Commentary | 09 August 2012

Power play risks dissent over accord

Rory Medcalf, Program Director International Security, writes in an opinion piece in The Australian that arguments that Washington should cede a sphere of influence to Beijing are too neat.

  • Rory Medcalf

Rory Medcalf, Program Director International Security, writes in an opinion piece in The Australian that arguments that Washington should cede a sphere of influence to Beijing are too neat.

  • Rory Medcalf

Executive Summary

Power play risks dissent over accord

Rory Medcalf

The Australian

9 August 2012

P. 8

 

 

The idea that Asia's foremost strategic dangers could be removed if only the US would share power with China is an enticing one.

 

It holds special appeal in Australia, where many see their future at the mercy of US-China tensions, but there remains a worrying gap in the argument, advanced this week by former prime minister Paul Keating, that Australia should urge the US to set new limits to how and where it pushes back against a rising China.

 

It is one thing to counsel Washington to accept a no-go zone in parts of Asia for the sake of peace. It is entirely another -- and by far the harder task -- to nominate where the line should be drawn.

 

Keating was lending his reputation as a visionary leader to promote a new book by noted strategic thinker and former official Hugh White. At its core, this book -- The China Choice -- contends that the US must concede to China nothing less than a sphere of influence in Asia.

 

The argument goes that China's power will be likely to keep increasing while the US's relatively declines, yet Washington will refuse to give up its dominance in Asia.

 

This pre-eminence once kept the peace, but as China grows more able to stare down American deterrence, the result will be rivalry with a growing risk of massive conflict -- even nuclear war.

 

So the only real hope for peace is a new grand bargain in which the US unequivocally shares power with China.

 

The book is a bold and important one, by turns stark and eloquent. And the proposed solution can hardly be faulted for its neatness. The problem is, it is too neat.

 

It calls for a new order in which China's authority and influence grow enough to satisfy the Chinese, while the US role remains large enough to ensure China's power is not misused.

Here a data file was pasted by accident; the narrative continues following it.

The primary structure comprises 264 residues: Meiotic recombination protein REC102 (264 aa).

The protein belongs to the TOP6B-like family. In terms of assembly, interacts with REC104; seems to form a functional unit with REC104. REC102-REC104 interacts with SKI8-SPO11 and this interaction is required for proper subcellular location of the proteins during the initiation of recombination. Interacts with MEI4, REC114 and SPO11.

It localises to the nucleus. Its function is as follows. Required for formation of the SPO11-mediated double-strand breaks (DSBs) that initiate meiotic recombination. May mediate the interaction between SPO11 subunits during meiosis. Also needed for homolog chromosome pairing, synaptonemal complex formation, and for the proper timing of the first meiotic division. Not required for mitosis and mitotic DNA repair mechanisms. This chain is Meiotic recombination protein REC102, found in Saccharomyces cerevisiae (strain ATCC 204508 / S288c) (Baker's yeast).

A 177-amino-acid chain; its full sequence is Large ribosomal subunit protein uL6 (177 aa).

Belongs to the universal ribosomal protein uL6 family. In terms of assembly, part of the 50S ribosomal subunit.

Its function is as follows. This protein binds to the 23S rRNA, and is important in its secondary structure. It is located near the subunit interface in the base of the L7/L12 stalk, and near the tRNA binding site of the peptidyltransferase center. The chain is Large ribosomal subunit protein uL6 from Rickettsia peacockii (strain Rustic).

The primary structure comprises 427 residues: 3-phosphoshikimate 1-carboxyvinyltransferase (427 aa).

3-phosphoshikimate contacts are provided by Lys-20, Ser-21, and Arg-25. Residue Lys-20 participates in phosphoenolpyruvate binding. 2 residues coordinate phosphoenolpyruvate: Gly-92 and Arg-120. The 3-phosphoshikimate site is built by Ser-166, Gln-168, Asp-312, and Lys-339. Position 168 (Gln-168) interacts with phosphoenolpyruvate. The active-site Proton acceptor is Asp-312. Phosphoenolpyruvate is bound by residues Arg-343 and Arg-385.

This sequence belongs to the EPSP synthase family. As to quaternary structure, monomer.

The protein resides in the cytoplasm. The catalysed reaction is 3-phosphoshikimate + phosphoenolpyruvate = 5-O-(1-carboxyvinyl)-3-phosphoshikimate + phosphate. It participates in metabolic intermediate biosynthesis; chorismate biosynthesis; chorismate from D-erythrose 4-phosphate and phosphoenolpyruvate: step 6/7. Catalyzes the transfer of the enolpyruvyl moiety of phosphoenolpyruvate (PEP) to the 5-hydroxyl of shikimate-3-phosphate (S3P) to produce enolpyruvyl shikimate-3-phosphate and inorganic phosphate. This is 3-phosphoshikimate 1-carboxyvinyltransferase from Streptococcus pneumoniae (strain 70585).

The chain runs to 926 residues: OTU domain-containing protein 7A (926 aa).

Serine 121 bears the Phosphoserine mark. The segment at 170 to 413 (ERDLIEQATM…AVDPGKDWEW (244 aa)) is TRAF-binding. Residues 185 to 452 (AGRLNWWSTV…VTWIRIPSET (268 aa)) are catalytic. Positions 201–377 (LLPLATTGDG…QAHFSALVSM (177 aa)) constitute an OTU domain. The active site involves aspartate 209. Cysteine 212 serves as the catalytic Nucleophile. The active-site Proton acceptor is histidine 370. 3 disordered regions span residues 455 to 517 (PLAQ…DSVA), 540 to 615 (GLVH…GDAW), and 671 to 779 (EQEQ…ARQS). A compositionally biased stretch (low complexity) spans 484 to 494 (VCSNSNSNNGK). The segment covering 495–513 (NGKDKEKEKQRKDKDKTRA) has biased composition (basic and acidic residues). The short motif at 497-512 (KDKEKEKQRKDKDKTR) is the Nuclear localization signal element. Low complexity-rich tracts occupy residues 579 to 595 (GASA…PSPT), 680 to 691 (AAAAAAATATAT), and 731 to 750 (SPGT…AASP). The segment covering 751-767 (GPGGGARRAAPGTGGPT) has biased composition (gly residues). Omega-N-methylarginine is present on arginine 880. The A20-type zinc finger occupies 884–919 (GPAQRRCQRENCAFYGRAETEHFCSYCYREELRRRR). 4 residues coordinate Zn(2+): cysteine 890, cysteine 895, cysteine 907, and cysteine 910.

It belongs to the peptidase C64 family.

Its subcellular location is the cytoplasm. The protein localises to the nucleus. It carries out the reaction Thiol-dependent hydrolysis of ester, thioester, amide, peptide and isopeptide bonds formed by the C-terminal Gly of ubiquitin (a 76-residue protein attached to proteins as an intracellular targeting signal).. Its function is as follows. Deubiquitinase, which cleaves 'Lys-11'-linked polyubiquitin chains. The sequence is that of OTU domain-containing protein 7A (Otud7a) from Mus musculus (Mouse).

This elegant formula downplays the realities faced by the many other nations across Indo-Pacific Asia that place a premium on their own security and honour. All of this goes to the destiny, dignity and interests of hundreds of millions of people, who happen to be neither American nor Chinese.

 

White does not deny that it will be exceptionally hard for the US and China to negotiate mutually acceptable limits. And to avoid charges of appeasement and wars of miscalculation, Washington would need to be absolutely clear to China about these boundaries.

 

But what might those limits be? We are told that drawing these all-important lines will be a job for American statecraft.

 

This assumes, rather than proves, that some kind of stable demarcation of US and Chinese spheres of influence in 21st-century Asia will be possible.

 

In diplomacy, the devil is in the detail. Yet The China Choice remains guarded on some crucial details that would determine whether a new Indo-Pacific order would be stable or just a fresh recipe for strife.

 

What if peaceful, consensual reunification of Taiwan and China does not occur, despite the hope-based formula of assuming that one day it probably will?

 

Would, or indeed should, countries such as Vietnam or South Korea be expected to cope with their lot inside or at the edge of a Chinese sphere of influence?

 

How can China be persuaded to abandon its sweeping claims in the South China Sea, especially now it is reinforcing them by setting up an island city and garrison?

 

What of Japan? The White response is that Japan, along with India, should be entitled to join China and the US among the big four, a so-called concert of powers to set the rules of stability for everyone else in the new Asia.

 

To do so with confidence, especially with the US winding back its alliance, Japan would need its own nuclear weapons, an element of the White formula on which the bomb-banning Keating is keeping a tactful silence.

 

Of course, how China, South Korea or the global non-proliferation regime might cope with that atomic game-changer would be a whole new cascade of conundrum. Moreover, it is hard to tell how Washington loosening or terminating its guarantees to Tokyo would be received among other allies.

 

Equally, it remains unclear how a quartet of Washington, Beijing, New Delhi and Tokyo might form.

 

From the original post-Napoleonic concert of powers in Europe to the 1945 victors' club of the UN Security Council, such arrangements have coalesced only after cataclysmic war.

 

There is no question it will take smart and dogged statesmanship and bleak moments of crisis-management to steer Asia through the decades ahead.

 

By all means, nations such as Australia should press the merits of mutual respect, compromise and a focus on shared interests, but all the prospective players will need to see the full score before they can begin to imagine that an exclusive concert of nations is the only alternative to catastrophic discord.

 

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Rory Medcalf directs the international security program at the Lowy Institute